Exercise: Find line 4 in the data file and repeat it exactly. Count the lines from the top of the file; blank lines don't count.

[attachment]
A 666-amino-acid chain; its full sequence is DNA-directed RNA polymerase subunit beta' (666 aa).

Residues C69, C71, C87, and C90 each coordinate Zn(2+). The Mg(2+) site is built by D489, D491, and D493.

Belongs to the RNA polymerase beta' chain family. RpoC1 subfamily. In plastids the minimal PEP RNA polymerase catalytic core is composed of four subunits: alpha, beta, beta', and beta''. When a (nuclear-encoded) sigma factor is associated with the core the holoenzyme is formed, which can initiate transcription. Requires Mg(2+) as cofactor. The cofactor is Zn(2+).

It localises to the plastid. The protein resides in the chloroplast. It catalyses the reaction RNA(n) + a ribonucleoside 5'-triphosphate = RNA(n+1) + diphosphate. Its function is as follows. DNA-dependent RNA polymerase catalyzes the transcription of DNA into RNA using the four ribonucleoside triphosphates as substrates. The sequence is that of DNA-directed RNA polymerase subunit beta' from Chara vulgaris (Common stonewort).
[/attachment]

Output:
It localises to the plastid. The protein resides in the chloroplast. It catalyses the reaction RNA(n) + a ribonucleoside 5'-triphosphate = RNA(n+1) + diphosphate. Its function is as follows. DNA-dependent RNA polymerase catalyzes the transcription of DNA into RNA using the four ribonucleoside triphosphates as substrates. The sequence is that of DNA-directed RNA polymerase subunit beta' from Chara vulgaris (Common stonewort).